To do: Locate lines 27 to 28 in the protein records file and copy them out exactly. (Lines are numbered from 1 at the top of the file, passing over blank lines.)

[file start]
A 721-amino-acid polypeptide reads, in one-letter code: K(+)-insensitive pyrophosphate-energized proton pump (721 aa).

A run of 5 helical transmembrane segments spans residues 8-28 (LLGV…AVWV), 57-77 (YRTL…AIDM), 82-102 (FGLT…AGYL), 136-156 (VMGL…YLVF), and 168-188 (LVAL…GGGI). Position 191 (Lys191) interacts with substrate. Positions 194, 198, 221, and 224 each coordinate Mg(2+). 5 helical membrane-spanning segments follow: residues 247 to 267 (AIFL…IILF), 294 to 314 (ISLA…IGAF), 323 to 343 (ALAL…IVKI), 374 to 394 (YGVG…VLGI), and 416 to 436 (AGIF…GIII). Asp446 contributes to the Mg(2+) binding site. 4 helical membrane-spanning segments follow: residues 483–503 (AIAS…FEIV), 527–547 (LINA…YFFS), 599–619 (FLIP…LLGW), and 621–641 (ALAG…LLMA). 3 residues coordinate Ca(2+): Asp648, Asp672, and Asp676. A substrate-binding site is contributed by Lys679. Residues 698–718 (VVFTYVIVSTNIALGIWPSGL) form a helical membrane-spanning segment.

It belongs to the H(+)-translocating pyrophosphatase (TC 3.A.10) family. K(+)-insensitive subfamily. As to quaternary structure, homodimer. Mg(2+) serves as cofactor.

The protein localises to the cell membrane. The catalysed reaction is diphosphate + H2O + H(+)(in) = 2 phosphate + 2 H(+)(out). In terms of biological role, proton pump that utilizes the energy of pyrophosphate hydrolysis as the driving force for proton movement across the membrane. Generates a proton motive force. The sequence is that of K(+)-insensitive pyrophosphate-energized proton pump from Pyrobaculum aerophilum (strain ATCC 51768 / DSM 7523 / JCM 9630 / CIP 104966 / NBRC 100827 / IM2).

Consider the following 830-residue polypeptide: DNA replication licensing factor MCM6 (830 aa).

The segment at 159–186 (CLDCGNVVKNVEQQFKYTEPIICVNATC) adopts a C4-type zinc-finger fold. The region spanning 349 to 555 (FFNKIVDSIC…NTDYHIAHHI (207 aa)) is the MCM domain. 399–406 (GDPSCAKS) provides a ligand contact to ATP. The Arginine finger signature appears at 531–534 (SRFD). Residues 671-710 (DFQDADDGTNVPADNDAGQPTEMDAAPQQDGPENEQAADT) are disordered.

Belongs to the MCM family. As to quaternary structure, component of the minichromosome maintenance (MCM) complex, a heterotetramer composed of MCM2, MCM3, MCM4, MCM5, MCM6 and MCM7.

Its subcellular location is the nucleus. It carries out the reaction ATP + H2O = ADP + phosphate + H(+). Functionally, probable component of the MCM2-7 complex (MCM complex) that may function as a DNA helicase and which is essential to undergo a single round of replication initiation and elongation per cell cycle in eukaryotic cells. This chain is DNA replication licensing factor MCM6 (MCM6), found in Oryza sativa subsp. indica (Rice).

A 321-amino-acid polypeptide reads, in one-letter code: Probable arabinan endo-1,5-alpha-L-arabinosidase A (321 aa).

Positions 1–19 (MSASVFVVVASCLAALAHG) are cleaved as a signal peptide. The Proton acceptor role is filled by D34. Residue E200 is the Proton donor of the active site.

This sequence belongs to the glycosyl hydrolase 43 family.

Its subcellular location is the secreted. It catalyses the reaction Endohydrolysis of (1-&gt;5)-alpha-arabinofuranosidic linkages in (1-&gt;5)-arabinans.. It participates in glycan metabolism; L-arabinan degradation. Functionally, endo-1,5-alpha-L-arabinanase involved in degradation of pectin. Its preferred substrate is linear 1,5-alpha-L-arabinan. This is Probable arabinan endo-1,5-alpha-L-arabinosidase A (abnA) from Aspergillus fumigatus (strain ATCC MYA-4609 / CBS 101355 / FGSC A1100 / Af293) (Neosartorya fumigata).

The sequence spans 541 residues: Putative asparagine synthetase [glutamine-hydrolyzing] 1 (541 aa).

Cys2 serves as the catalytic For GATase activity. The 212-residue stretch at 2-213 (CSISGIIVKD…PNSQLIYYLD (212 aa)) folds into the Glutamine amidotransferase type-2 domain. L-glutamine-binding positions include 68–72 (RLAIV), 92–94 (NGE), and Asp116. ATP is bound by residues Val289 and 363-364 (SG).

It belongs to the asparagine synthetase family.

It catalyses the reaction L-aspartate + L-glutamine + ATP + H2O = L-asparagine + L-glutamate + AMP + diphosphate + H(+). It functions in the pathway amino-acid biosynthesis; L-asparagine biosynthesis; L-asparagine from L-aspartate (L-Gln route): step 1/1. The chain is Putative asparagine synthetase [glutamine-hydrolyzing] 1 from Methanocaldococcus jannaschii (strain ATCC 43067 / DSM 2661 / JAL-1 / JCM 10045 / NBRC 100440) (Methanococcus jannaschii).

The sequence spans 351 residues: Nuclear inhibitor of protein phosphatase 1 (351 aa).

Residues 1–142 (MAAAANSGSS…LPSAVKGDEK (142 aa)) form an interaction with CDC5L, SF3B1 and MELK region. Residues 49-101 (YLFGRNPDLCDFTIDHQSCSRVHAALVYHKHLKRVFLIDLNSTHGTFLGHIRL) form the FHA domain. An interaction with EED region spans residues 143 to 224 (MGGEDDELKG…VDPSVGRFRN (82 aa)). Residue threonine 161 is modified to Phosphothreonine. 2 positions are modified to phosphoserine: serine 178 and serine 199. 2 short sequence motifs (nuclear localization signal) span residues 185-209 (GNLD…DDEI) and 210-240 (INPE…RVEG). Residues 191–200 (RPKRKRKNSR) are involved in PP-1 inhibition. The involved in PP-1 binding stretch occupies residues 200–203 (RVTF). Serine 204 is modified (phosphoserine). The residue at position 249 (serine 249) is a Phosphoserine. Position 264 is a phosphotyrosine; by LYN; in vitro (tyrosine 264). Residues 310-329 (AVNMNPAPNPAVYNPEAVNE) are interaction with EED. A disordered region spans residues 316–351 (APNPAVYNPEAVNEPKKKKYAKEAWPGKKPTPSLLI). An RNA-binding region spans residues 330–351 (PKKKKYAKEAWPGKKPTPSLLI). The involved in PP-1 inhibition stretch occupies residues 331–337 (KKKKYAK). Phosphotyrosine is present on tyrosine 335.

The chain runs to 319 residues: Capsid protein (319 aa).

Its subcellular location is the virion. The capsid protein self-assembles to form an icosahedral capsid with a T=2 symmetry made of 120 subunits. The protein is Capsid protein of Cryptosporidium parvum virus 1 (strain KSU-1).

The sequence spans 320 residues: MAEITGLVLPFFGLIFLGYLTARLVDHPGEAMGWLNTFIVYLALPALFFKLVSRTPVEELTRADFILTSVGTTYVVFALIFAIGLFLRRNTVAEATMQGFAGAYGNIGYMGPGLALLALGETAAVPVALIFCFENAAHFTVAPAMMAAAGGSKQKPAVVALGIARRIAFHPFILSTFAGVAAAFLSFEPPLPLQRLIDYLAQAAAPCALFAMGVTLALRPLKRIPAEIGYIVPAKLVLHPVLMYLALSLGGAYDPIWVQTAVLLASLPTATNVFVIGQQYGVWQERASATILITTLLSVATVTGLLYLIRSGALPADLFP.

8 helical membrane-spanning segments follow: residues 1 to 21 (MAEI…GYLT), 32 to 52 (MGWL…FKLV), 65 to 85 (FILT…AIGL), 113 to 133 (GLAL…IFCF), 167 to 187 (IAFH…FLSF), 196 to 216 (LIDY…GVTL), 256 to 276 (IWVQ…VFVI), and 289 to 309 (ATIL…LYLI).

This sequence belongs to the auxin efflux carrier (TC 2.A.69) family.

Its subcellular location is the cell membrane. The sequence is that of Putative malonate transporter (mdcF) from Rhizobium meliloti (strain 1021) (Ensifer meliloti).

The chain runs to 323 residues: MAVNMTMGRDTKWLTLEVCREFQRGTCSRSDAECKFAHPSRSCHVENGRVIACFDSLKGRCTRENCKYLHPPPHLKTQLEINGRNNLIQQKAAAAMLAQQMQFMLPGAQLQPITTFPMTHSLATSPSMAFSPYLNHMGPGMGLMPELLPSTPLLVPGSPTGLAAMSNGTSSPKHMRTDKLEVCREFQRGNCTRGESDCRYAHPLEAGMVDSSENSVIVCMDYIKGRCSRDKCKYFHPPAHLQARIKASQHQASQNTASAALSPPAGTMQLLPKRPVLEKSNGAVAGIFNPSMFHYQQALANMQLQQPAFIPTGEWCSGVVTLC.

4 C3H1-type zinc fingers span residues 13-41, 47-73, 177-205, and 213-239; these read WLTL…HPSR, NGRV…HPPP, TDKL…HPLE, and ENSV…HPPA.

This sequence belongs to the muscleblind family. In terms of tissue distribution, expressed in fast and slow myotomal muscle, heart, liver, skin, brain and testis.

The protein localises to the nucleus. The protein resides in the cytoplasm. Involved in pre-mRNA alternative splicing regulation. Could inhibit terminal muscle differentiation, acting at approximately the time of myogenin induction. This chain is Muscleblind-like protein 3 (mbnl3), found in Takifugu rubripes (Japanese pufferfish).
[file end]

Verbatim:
This sequence belongs to the muscleblind family. In terms of tissue distribution, expressed in fast and slow myotomal muscle, heart, liver, skin, brain and testis.

The protein localises to the nucleus. The protein resides in the cytoplasm. Involved in pre-mRNA alternative splicing regulation. Could inhibit terminal muscle differentiation, acting at approximately the time of myogenin induction. This chain is Muscleblind-like protein 3 (mbnl3), found in Takifugu rubripes (Japanese pufferfish).